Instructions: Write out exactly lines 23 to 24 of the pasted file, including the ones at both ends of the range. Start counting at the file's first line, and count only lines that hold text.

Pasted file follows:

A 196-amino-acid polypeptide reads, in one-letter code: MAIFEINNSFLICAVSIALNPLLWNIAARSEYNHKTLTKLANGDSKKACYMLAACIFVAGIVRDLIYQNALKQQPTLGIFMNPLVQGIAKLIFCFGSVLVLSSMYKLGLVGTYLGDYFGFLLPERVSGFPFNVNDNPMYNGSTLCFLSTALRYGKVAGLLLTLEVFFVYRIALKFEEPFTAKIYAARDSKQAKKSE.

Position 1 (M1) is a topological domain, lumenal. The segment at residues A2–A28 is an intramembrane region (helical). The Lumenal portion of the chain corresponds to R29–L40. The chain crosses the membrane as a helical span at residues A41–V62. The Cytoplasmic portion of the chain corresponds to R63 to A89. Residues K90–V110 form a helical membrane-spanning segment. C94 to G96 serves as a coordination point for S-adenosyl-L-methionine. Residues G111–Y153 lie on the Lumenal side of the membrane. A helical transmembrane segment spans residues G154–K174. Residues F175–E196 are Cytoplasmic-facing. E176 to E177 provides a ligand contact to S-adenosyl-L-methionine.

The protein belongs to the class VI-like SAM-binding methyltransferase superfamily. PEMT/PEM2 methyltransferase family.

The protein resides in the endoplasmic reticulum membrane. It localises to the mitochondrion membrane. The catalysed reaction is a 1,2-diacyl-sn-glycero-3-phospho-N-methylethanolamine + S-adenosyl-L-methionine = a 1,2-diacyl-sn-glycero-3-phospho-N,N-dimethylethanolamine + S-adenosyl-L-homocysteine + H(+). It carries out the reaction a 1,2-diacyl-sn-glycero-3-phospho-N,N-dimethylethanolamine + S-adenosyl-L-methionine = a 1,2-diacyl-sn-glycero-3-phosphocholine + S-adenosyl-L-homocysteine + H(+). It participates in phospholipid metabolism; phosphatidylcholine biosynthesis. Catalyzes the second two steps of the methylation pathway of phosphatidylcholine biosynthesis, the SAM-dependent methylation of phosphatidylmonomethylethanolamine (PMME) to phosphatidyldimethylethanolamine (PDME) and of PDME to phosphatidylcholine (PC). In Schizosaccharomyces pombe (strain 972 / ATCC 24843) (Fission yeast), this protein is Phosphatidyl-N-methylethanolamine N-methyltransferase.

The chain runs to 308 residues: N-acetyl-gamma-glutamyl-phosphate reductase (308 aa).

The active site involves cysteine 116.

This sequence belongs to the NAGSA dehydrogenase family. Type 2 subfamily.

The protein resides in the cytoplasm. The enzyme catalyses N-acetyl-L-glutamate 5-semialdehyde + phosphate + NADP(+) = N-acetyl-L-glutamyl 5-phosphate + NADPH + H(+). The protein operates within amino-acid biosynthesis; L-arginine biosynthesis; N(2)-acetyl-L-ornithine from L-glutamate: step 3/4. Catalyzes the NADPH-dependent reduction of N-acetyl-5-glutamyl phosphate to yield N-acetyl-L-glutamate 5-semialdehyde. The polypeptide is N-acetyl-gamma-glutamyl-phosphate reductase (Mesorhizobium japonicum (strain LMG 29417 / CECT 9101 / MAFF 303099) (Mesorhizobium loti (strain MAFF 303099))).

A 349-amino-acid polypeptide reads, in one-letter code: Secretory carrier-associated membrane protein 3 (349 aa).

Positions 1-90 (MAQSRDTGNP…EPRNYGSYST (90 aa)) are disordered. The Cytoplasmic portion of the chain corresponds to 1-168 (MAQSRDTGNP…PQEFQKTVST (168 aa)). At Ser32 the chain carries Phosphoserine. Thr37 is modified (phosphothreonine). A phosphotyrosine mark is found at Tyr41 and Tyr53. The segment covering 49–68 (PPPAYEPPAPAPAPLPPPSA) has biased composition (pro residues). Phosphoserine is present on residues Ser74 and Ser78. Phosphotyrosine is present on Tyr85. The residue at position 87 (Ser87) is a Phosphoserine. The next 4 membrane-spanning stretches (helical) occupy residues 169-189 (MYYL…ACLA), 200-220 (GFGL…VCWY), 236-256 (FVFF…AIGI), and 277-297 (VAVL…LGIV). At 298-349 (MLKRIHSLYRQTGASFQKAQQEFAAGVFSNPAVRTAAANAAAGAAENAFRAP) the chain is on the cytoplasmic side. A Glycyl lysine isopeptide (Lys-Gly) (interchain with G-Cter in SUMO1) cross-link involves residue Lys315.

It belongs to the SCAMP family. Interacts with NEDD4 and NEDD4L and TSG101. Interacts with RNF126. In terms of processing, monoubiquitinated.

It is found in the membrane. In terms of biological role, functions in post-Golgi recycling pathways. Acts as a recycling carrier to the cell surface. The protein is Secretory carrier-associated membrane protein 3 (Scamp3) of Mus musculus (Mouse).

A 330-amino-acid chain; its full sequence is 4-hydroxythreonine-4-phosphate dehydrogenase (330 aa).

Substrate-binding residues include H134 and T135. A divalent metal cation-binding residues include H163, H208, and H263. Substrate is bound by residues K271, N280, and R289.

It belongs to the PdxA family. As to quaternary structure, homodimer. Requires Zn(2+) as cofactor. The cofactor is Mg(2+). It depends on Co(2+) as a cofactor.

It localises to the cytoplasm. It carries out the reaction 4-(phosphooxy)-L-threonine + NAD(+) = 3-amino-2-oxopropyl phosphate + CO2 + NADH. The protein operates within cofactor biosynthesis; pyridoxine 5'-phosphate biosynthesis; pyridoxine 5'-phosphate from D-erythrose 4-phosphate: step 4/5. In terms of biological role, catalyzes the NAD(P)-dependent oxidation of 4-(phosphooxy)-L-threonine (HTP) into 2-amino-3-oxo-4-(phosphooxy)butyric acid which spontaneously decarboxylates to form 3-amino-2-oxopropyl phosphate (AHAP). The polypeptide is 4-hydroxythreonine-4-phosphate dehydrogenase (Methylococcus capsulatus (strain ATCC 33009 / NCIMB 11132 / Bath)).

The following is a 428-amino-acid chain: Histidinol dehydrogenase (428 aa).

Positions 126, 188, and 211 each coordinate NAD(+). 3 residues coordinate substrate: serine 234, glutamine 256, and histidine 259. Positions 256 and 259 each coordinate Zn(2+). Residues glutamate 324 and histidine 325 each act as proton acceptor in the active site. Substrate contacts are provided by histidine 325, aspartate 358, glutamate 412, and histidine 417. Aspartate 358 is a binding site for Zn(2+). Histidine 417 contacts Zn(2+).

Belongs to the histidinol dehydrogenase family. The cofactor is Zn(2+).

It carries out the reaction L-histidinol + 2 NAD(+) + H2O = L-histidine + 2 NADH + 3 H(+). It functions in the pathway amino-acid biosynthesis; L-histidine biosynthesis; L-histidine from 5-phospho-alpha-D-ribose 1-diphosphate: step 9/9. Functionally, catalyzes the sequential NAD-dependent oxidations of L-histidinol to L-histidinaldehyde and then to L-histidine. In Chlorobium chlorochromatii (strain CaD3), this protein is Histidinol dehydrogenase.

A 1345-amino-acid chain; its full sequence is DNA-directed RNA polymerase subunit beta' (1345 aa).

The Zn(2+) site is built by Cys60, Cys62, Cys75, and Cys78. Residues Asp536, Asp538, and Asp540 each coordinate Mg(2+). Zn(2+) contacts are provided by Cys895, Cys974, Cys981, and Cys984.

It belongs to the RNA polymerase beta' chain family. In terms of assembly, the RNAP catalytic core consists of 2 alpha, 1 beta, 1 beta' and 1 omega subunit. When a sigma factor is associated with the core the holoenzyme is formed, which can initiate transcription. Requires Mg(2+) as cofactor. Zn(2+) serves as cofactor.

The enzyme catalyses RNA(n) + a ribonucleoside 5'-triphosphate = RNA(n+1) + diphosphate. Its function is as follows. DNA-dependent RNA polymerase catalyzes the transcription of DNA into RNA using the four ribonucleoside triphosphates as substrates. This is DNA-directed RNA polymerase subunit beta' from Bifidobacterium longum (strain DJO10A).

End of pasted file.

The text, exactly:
It belongs to the RNA polymerase beta' chain family. In terms of assembly, the RNAP catalytic core consists of 2 alpha, 1 beta, 1 beta' and 1 omega subunit. When a sigma factor is associated with the core the holoenzyme is formed, which can initiate transcription. Requires Mg(2+) as cofactor. Zn(2+) serves as cofactor.

The enzyme catalyses RNA(n) + a ribonucleoside 5'-triphosphate = RNA(n+1) + diphosphate. Its function is as follows. DNA-dependent RNA polymerase catalyzes the transcription of DNA into RNA using the four ribonucleoside triphosphates as substrates. This is DNA-directed RNA polymerase subunit beta' from Bifidobacterium longum (strain DJO10A).